Just Another Space Shooter

About the game

Just Another Space Shooter (JASS) is a solo project I made during the Game Design & Technology minor at Fontys. It was made in Unity. Players control a single gunship which they can move in any direction across the screen. The goal is to stay alive for as long as the player can manage, and to kill as many enemies as they can. To that end, the player can use three different weapons. These weapons can be unlocked and upgraded by spending points earned by killing enemies and levelling up. To get a passing grade for this assignment, several subjects had to be present in the project in some way: AI, API integration, efficient level creation, multiplatform support and persistence.

AI

I put most of my focus in creating the AI, because I wanted to learn more about how to make Finite State Machines. To give the Finite State Machine a visual component, I used this source to integrate Mecanim. Although I did make use of the code that compares Mecanim states to enum values, the State Machine itself was to simplistic for my taste. To create the State Machine, I used an example project. Firstly, I created an abstract FSMState class, which is inherited by the state classes. These classes define the behaviour the NPC should exhibit while that state is active, and contain a reference to the enum value of that state.
The main FiniteStateMachine script contains a list of all the states of the NPC. A check is performed in every Update to see which Mecanim state is currently active. If this state does not correspond to the currently active state script, the appropriate script is activated.
Using Mecanim as Finite State Machine has the advantage of not having to program the state transitions yourself. Because Mecanim is capable of storing variables and using these to check the conditions of a transition, transitions are all handled by Mecanim itself.

One of the enemies (called a drone) appears in large swarms and traces a path across the screen to block the player's movement. These paths are created with bezier splines (see my Vertigun page). The player's positions are periodically stored, and based on these positions an average position is calculated. The spline is then placed on this average position (so, if a player stays in the upper right corner, drone swarms will appear there as well). The bezier splines can be created by hand in the Unity editor and stored as a prefab. The game will make use of the newly created bezier spline simply by dragging the prefab into the appropriate inspector field.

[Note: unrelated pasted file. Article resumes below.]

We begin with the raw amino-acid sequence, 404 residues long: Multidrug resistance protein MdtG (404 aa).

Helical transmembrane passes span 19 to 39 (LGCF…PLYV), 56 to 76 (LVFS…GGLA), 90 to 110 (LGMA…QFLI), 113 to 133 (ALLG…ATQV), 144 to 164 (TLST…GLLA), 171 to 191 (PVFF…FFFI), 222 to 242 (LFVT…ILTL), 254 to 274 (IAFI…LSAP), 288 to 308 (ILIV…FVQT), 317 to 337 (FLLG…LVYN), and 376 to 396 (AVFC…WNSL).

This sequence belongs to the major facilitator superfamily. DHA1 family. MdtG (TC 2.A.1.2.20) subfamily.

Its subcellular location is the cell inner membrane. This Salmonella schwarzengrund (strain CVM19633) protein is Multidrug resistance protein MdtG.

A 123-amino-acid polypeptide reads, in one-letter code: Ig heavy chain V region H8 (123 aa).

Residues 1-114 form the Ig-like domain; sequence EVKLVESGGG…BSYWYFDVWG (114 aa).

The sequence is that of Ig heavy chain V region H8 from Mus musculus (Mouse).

Image 2

Persistence, API and multiplatform support

The game has a limited form of saving and loading. The game can be saved at any point in time, but only one saved game is stored at a time. All relevant data (wave number, scores, upgrades, etc.) are stored in a serialized object. Upon loading a save, the information stored in the object is read and used to change the game's state.

The game uses the GameJolt API to remotely store high scores and trophies. The game keeps track of how many enemies were killed, the number of waves the players has beaten and the score the player has earned (by killing enemies and levelling up). If the player is not logged into GaneJolt, the scores are stored via the PlayerPrefs. When the player reconnects to GameJolt, the PlayerPrefs scores and the GameJolt scores are compared, and the lower scores are overwritten. Trophies are only available while logged in, and are unlocked by, for example, not taking any damage for a certain amount of time or upgrading a weapon to a certain rank.

The game is playable on both Android and PC (download links below). To control the ship on Android, simply touch the screen where you want the ship to go. While touching the screen, the ship will also fire its weapons.


Download the game for Android or PC.

The Finite State Machine of one of the enemies in the game. In the top left is a list of variables stored by Mecanim. The blue transition arrow has the condition shown at the bottom of the image. When the enemy's Health reaches below 0, the Dead state becomes active.

public enum StateID
{
    None,
    ReachedScreenEdge,
    AttackingPlayer,
    MovingToPosition,
    InFormation,
    Dead
}

...


//Cache all the hashes of the States in our State Machine (case sensitive!)
foreach (StateID state in (StateID[])System.Enum.GetValues(typeof(StateID)))
{
    stateDictionary.Add(Animator.StringToHash("Base Layer." + state.ToString()), state);
}
public abstract class FSMState {
    // Controls behaviour of the npc
    public abstract void UpdateState();
    //Reset state variables
    public abstract void ResetState();
    //This state's ID
    public abstract StateID GetStateID();
}
public void UpdateStateMachine()
{
    StateID nextStateID = stateDictionary[stateMachine.GetCurrentAnimatorStateInfo(0).fullPathHash];
    if (nextStateID != currentStateID) //If state has changed
    {
        currentStateID = nextStateID;
        foreach (FSMState state in states) //Get state
        {
            if (state.GetStateID() == currentStateID)
            {
                if (currentState != null)
                {
                    currentState.ResetState();
                }
                currentState = state;
                break;
            }
        }
    }

    if (currentState != null)
    {
        currentState.UpdateState(); //update current state
    }
}